Ayodhya Revisited-by Kishore Kunal (Author)
This work of monumental research is a treatise on Ayodhyã with utmost authenticity and absolute accuracy. Based on original sources and scientific investigation it propounds a new thesis; which demolishes many popular perceptions. It exonerates the intrepid warrior Babur from the charge of demolishing a temple on the birthplace of Rāma and constructing the mosque which has been a source of contention and dissension for long. It further shows how inscriptions in the mosque were factitious and Mir Baqi of inscriptions is a fictitious person different from Baqi Tashkindi/ Shegawal of the Baburnama.
The book produces incontrovertible evidence which indubitably proves that there existed a Rãma temple on the Rămajanmabhumi. The exact birthplace of Rāma was earmarked by a rectangular Bedi measuring 18′ 9″ in length and 15′ in width; and was located in the inner portion of the disputed shrine. The demolition of the temple and the construction of the mosque did not take place in 1528 A.D. but in c. 1660 A.D. when Fedai Khan was the Governor of Aurangzeb at Ayodhyã. It is a historical fact that until the British takeover of Awadh administration in 1858 both the Hindus and Muslims used to perform puja and offer Namaz respectively inside it.
All Mughal Emperors from Babur to Shah Jahan were magnanimous and liberal rulers and the Bairãgìs of Ayodhyã enjoyed patronage of the first four Nawabs of Awadh. However; during the long rule of Aurangzeb the country was engulfed in the fire of fanaticism. It has been shown in this book how an absolutely unfounded rumour in 1855 A.D. that the Hanumangarhi temple was constructed on the site of a mosque created cleavage between the two communities; and the resultant festering wounds have not healed despite best efforts by saner elements of both the communities.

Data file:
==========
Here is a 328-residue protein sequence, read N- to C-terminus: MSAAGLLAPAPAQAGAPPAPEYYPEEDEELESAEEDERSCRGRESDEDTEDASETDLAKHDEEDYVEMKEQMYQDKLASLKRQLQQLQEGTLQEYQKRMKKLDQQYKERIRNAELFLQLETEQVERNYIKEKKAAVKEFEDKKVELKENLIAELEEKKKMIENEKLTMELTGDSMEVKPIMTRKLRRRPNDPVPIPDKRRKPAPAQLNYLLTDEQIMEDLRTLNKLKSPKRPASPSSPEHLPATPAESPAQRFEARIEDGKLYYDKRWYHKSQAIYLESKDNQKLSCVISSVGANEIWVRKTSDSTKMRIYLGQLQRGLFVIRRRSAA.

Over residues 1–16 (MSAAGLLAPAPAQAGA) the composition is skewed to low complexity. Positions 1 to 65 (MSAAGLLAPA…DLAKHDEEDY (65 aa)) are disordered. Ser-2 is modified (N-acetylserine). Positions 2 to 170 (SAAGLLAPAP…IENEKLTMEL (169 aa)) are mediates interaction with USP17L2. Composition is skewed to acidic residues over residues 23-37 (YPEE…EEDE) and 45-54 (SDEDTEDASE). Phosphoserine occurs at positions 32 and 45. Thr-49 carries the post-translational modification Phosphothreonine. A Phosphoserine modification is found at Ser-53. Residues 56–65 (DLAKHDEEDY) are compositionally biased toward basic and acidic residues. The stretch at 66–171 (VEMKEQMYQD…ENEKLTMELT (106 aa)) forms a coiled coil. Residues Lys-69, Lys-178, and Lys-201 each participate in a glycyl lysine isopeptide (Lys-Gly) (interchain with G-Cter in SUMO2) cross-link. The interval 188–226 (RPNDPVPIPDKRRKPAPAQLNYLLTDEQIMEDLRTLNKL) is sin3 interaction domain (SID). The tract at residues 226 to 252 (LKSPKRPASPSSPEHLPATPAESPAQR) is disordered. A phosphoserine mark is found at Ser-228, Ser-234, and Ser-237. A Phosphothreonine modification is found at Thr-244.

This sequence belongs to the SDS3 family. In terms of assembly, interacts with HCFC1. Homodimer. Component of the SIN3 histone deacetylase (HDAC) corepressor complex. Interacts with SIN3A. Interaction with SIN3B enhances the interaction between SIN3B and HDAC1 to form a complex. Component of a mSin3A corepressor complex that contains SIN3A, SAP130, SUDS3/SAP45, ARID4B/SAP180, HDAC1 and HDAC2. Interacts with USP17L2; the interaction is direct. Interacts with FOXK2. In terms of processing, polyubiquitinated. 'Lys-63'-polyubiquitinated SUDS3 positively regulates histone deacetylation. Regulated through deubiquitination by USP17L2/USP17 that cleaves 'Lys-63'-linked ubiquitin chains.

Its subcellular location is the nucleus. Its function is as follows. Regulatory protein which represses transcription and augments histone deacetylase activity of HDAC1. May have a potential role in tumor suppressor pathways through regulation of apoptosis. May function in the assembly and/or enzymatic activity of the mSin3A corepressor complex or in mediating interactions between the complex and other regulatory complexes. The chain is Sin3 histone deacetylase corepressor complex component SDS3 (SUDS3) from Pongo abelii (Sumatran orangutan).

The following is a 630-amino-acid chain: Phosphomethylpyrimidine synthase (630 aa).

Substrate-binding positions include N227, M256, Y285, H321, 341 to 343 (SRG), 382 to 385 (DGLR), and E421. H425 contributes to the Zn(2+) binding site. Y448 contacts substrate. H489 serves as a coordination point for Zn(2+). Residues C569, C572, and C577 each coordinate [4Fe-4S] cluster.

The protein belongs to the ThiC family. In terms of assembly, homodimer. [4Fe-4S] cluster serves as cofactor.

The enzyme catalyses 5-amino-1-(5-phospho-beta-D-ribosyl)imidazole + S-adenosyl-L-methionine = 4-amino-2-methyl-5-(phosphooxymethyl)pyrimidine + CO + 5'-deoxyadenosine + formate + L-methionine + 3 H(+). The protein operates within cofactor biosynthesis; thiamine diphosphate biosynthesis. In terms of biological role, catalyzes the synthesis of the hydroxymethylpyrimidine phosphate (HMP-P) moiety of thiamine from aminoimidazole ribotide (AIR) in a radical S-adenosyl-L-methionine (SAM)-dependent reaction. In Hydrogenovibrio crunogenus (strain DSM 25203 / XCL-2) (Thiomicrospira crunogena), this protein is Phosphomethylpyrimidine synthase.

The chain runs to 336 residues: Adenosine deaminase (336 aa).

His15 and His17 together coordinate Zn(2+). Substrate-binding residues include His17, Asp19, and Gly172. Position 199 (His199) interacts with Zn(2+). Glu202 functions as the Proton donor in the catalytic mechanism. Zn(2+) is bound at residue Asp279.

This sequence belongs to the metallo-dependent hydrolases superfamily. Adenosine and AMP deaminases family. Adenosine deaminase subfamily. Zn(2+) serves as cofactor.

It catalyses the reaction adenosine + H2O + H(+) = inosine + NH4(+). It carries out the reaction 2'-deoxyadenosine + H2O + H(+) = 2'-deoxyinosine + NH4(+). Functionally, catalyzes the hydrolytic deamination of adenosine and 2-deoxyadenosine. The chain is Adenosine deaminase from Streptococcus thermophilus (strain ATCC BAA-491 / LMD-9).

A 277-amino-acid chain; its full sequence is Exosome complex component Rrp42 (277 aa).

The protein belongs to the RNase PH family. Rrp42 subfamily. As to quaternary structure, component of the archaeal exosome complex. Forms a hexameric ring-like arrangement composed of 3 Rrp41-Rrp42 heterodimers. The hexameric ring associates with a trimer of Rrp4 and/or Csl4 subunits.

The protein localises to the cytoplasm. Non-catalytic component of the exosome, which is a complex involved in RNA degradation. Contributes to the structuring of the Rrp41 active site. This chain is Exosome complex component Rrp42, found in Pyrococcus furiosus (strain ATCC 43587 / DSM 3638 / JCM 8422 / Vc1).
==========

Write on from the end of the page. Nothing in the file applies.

The book exposes many eminent historians’ hypocrisy and their lack of objectivity in writing history and it may be said that their presentation of contrived history on Ayodhya has caused irreparable damage to the cause of harmonizing communal relations in the country. In contrast; this text earnestly tries to take away the toxin from the polluted body of Indian politics. For the first time a number of unexplored documents have been incorporated in this book as evidence; and it may be proclaimed with pride that this book contains much more information on Ayodhyã than available hitherto.
Justice G.B. Patnaik; a former Chief Justice of India; after going through the manuscript; has endorsed the author’s thesis in his Foreword. It is hoped that the book will put a quietus to the long-standing dispute.